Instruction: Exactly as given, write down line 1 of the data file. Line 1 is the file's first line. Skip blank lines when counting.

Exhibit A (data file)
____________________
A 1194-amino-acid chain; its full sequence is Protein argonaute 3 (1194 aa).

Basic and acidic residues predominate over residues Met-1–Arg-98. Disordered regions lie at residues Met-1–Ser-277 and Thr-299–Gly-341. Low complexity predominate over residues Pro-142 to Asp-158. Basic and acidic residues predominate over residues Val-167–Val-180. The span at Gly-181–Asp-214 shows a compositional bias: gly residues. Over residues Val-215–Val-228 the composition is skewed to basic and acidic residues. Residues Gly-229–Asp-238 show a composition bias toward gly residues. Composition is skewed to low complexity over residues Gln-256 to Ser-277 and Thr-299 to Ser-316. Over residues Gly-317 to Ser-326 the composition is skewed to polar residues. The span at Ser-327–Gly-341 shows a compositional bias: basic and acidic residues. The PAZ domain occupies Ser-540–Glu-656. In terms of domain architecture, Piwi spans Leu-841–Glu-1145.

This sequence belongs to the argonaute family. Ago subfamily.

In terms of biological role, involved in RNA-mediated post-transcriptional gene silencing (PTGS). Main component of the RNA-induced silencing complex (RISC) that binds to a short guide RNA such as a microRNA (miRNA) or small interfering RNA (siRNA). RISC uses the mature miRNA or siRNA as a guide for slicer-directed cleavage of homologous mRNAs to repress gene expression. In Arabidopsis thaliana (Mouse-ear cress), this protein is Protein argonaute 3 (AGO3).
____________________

A 1194-amino-acid chain; its full sequence is Protein argonaute 3 (1194 aa).